Forzani, E. (2013). Teaching Digital Literacies for the Common Core: What Results From New Assessments Tell Us. Storrs, CT: University of Connecticut.

Jenkins, H. (2009). Confronting the Challenges of Participatory Culture: Media Education for the 21st Century. Cambridge, MA: MIT Press.

Johnston, P. (2012). Opening Minds: Using Language to Change Lives. Portland, ME: Stenhouse.

Lankshear, C., & Knobel, M. (2007). A New Literacies Sampler. New York: Peter Lang.

Three Ways to Provide Feedback for Digital Student Writing

No discipline has experienced a greater impact from technology than writing.

Photo credit: Unsplash
Photo credit: Unsplash

Blogs, tweets, multimedia timelines, posts, texts…all of these short forms of writing have come about through new digital mediums. Classrooms that adopt these tools during literacy and content instruction are providing learners with more ways to express their thinking and convey information more creatively. I could not imagine schools without them.

Once they are embedded in practice, the next logical step as a teacher is to ask: How can I provide feedback for students through these mediums so their writing improves, as well as to celebrate their work? Here are three ideas.

Google

Recently I have received invitations from our 4th and 5th graders to comment on their writing via Google Docs and Slides. I really like the Comments and Suggestions features. Located at the top right of the file, you can highlight a section of the text and provide feedback for the owner. What the students have shared with me so far are finished products. Therefore, I have made general observations and asked thought-provoking questions to let them know that I read their work carefully and valued their effort.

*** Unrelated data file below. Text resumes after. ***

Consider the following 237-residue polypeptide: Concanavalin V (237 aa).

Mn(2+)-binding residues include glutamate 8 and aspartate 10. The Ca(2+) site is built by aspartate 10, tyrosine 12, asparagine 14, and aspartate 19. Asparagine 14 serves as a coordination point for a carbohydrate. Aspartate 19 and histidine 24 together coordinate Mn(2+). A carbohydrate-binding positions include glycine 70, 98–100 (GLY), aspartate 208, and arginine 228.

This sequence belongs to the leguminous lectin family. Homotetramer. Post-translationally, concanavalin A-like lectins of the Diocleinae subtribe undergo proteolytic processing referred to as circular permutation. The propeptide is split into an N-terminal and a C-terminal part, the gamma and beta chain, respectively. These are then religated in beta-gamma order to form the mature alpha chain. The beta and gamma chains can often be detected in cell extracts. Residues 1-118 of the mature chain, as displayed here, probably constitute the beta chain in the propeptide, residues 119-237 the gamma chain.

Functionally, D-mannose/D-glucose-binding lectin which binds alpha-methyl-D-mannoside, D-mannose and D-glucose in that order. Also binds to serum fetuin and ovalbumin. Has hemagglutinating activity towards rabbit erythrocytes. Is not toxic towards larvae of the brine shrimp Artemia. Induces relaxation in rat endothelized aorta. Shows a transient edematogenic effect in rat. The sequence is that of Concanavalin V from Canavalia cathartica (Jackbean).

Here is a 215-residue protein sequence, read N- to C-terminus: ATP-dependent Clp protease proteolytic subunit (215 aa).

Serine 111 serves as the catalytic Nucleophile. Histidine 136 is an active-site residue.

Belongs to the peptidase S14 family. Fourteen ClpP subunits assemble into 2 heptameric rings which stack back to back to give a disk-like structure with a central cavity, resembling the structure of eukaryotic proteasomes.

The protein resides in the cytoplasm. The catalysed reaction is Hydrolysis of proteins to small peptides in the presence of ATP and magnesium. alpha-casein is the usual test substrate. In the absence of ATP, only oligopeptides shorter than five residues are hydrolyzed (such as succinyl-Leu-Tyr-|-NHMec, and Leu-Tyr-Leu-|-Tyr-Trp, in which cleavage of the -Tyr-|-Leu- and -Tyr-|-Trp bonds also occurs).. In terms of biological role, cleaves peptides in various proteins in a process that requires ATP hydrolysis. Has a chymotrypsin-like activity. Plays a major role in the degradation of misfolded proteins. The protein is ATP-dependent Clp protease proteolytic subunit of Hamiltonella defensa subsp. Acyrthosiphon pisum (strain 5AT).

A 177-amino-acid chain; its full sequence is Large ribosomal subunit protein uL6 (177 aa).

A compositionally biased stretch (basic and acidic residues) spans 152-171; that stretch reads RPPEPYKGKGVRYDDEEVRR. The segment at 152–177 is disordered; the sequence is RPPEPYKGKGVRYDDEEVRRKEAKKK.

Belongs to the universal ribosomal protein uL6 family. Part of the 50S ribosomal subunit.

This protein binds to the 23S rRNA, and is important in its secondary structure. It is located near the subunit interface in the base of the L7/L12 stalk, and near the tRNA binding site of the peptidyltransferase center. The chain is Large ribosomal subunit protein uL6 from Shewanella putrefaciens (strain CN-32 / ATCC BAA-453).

WordPress

For younger students without a lot of experience in digital writing, transcribing what they write down on paper and posting it on a blog is a great way to model the writing process. For example, my son and a friend gave me a handwritten review of the Tom Gates series by Liz Pichon. I typed up their thoughts, saved the post as a draft, and then emailed their teacher with specific questions about the books they read. This feedback request was done through WordPress, my favorite blogging platform (see arrow).Screen_Shot_2015-04-08_at_8_25_32_PM

I actually sent the request to their teacher, who will hopefully help them write a bit more about why the Tom Gates series is such a good one to read.

Evernote

I was on a mission to a classroom when a 4th grade student asked me to read her writing in the hallway. How could I say no? I compromised by taking out my smartphone and scanning an image of her writing with Evernote. This student’s writing was then saved as a note in her teacher’s professional portfolio, which I keep for all of my staff.

Screen Shot 2015-04-08 at 8.40.17 PMWhen I had time to sit down later, I opened up her note. Having downloaded Skitch, a native Evernote application, I was able to annotate right on her scanned work. This was also a finished piece of writing, so I celebrated what she did well and offered my thinking on possible ideas to consider for the future. This updated note was emailed to her teacher.

What digital tools do you find effective for offering feedback for the author(s)? How do you use them? Please share in the comments.